The MLS Needs To Let Landon Donovan Go To England, for America's Sake

Ian MartinContributor IJuly 23, 2010

WASHINGTON - JULY 18: Landon Donovan #10 of the Los Angeles Galaxy converts a penalty kick against D.C. United at RFK Stadium on July 18, 2010 in Washington, DC. (Photo by Ned Dishman/Getty Images)
Ned Dishman/Getty Images

Last week, MLS commissioner Don Garber said that Landon Donovan was not for sale, meaning that America's indisputable best player would be staying in the domestic league. On paper this makes sense — a league wanting to grow has its country's best player.

But if Garber really has the interest of soccer's growth in America, he should let Landon leave and go join the growing number of Americans playing significant roles on European club teams.

While in the short term it may help boost ticket sales for the LA Galaxy—Donovan's current team — and the sides they visit, this plan won't stick.

Watching number 10 in person last week when the Galaxy visited DC United, it became apparent that he was exponentially better than most everyone on the pitch. Even Edson Buddle, also a member of the national team and Galaxy teammate, seemed amateur in sequences where Donovan sped past MLS defenders.

Letting Landon go to England, where multiple managers have expressed interest in him, will let him develop further as a player, which will help the national team and ultimately help the MLS.

Sure, many of America's best players got their start in the MLS, including our second and third-best players (at least by most people's opinions), Tim Howard and Clint Dempsey. Howard and Dempsey both played significant parts of their early career in the USA, but now play for legitimate premier league sides in Everton and Fulham respectively.

In international play, those two, along with Donovan, have proved to be our best players, likely because they are playing against the best club competition during the year.

Let's look at the Brazilian national team, unquestionably the best group of players year-after-year.

Of the 23 that went to this year's World Cup, only three played in Brazil's underwhelming domestic league.

Only one, Robinho, could be considered an elite player, and the reason he went back was because his playing time at Manchester City in England was limited. Brazil has proved that to be a soccer crazed nation, the national team success is more important than a domestic league.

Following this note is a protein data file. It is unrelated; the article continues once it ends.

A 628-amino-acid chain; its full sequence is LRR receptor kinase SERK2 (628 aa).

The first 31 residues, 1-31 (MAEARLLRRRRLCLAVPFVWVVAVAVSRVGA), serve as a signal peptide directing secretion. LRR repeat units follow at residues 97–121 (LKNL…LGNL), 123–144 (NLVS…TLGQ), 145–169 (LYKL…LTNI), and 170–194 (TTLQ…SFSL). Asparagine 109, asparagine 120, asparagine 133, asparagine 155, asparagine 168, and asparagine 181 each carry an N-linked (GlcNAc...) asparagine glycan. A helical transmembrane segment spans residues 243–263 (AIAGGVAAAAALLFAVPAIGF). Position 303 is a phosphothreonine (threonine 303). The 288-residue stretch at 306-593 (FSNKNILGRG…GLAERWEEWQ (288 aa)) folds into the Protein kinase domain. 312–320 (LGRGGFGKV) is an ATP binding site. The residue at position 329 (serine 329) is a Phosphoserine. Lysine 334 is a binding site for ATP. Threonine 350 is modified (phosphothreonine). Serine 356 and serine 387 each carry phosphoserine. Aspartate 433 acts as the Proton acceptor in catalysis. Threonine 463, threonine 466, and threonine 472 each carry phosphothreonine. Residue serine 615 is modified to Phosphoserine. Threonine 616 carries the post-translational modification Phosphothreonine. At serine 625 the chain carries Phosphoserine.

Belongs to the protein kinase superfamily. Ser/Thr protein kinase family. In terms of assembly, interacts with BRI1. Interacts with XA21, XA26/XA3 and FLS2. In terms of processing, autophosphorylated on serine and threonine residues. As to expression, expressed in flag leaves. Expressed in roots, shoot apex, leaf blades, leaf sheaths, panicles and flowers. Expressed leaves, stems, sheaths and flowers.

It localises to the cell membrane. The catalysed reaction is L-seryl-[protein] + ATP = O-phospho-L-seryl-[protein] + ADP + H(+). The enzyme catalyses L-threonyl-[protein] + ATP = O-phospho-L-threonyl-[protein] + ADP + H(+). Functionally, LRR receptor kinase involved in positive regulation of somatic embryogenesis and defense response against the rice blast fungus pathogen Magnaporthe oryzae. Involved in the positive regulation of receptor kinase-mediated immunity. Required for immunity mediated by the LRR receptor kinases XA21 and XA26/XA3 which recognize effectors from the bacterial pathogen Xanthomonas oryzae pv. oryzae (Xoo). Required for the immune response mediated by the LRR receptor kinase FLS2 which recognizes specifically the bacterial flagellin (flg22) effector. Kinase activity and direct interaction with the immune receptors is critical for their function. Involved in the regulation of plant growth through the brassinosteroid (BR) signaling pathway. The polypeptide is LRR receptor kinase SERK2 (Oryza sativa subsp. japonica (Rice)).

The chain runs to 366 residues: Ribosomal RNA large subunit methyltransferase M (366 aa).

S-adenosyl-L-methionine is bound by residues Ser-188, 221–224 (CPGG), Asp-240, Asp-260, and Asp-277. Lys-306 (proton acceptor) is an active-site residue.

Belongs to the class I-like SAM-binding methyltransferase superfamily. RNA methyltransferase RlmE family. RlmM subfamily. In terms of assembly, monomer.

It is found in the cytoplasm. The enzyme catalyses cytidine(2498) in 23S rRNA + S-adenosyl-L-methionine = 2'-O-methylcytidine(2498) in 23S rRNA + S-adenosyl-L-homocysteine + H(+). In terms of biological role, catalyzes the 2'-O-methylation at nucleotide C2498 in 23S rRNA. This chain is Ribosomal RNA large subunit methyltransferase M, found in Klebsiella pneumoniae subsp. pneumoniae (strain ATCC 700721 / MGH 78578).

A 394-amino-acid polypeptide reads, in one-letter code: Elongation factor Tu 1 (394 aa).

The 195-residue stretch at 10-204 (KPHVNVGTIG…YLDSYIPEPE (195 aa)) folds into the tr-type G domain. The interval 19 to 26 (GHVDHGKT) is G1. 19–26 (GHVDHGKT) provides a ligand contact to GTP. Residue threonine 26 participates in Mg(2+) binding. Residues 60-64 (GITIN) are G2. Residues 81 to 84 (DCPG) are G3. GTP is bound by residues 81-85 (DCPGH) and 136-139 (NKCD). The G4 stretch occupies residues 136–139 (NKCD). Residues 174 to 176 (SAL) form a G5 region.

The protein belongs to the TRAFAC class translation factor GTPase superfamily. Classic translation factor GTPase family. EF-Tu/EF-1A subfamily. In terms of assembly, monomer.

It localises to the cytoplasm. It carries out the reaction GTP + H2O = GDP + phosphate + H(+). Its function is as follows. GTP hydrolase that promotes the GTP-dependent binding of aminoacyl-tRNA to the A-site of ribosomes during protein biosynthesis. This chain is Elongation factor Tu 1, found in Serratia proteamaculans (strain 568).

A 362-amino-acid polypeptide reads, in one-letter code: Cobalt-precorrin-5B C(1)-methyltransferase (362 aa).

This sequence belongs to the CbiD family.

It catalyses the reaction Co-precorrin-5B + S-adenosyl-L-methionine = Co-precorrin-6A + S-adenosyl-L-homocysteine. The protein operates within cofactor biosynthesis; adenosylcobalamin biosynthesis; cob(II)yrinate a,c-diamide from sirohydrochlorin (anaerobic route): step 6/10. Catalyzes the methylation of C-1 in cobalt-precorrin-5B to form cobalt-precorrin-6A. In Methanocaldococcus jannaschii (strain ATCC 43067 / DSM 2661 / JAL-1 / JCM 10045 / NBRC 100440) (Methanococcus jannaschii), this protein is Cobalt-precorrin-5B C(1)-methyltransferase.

Lastly, as an American, I inherently want my countrymen to succeed.

Although I follow Aston Villa as my premier league side, I always check the Fulham box scores to see how Dempsey did. And last season I looked at the Hull City lines to see if Jozy Altidore was able to net a goal.

Donovan is a first for American soccer. After his goal against Algeria, he instantly became the most recognizable American soccer player ever. And I guarantee scores of people would be curious to see his games against the English elite, hoping he can slice through the likes of John Terry and Rio Ferdinand. I know I'd watch.

For a young league (just 16-years old), MLS has done things right so far. The league has conformed to FIFA rules, eliminating regular season overtimes. The league has expanded to the right places, going to soccer friendly towns such as Toronto, Philadelphia, and Seattle. The league has smartly marketed to the flux of Hispanic people in the country as a large part of its audience.

But for once, the league needs to give something up. Donovan going to England would help the national team, Donovan himself, and ultimately the MLS by generating even more interest in soccer.